Ever since the Medicare Part D prescription drug plan rolled out in 2006, many seniors have been facing costly myriad concerns and issues over what has been labeled as the “donut hole.” The hole, or gap in coverage that leaves it up to individuals to cover a portion of their prescription costs, affected between three and seven million beneficiaries in 2006, leaving many in a tight financial spot. It turns out that the estimate will rise in 2007.
So what can Medicare beneficiaries do about this costly and often very frustrating problem?
According to The Journal of the American Medical Association (JAMA), there are steps you can take to avoid falling into the donut hole. The first step? Careful planning and consulting with your doctor about your current and future medication needs in order to see what the most fiscally conservative options are for you. While it’s up to you to decipher Part D, experts have noted that having a strong relationship with your doctor — who you can consult with when it comes to the medications you are taking — can be very advantageous.
So how does the donut hole occur, exactly? Essentially, in the standard version of Part D (for 2007), you are responsible for an initial deductible of $265. After that, you are responsible for 25% of the following $2,135, which translates to $534 in medication costs. This is where the donut hole happens — you are required to pay out of pocket for the next $3,051 in drug costs. So, that basically translates to you paying out $3,850 of the initial $5,451 in drug costs — this includes premiums as well. Once you surpass the $5,451 mark, you only pay five percent of your drug expenditures.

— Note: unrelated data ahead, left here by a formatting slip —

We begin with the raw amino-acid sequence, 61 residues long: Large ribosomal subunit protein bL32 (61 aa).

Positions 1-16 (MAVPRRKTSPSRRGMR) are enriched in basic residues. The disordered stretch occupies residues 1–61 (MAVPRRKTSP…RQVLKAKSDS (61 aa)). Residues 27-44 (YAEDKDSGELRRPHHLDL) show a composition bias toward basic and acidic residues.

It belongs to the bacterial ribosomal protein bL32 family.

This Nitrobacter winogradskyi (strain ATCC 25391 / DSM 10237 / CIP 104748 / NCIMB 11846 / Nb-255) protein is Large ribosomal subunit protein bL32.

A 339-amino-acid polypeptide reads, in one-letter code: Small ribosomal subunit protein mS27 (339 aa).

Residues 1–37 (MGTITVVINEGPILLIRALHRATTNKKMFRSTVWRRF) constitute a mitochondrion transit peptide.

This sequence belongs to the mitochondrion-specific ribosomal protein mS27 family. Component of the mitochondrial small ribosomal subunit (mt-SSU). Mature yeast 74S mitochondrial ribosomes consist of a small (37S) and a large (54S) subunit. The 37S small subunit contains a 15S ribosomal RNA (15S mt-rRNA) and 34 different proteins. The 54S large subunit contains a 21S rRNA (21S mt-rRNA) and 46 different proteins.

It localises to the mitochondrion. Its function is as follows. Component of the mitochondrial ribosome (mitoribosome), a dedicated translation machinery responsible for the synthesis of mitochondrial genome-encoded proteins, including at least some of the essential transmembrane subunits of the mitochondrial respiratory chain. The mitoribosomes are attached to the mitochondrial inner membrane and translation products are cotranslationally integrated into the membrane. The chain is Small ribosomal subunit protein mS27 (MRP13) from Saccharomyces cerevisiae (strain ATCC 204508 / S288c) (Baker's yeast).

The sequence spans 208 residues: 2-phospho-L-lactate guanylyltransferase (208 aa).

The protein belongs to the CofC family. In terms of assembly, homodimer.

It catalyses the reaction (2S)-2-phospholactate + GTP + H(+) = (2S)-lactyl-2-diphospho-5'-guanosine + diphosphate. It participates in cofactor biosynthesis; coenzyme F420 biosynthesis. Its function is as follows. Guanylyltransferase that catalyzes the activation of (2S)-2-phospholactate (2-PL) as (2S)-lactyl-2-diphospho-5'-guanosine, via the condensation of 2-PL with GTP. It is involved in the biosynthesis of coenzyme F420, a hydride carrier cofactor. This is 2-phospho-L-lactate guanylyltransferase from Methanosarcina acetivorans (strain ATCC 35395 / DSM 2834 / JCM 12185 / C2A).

To say that these are staggering costs for most seniors is an understatement. Many seniors in the U.S. are living on either a pension and/or their retirement savings, which are being eaten away at by their rising medical costs. This is even more difficult for those seniors who do not have any drug coverage or who have traditional drug coverage that may include tiered co-payments.
So what can you do to prevent falling into the donut hole? For starters, as I already mentioned, your doctor is an excellent resource. He/she can help you forecast your medical needs for the upcoming year and can help you choose alternate or less costly options, such as various therapies or prescriptions for generic drugs. He/she can also help you eliminate drugs or therapies that you may not need to take, which will also help you to reduce your costs. You can also look into Medicare’s “Extra Help” program and see if you are eligible to have your costs subsidized. Check out http://ssl1.benefitscheckup.org or call (800) MEDI- CARE for more information.
You can also try going the generic route with your drugs. Your doctor can switch certain brand-name drug prescriptions for generic ones. Plus, you can check to see if your pills can be scored (split in half by your doctor or pharmacist) if the dosage allows for it. Plus, check out what is available south of the border — many Canadian pharmacies can provide you with the same drugs you are taking at a much lower cost than the American alternatives.
Finally, see if you can apply to various federal or state assistance programs, if you are eligible, as they can help with funding. These include such organizations as federally qualified health centers, the Veteran’s Affair system, and various state discount programs that are being offered to individuals.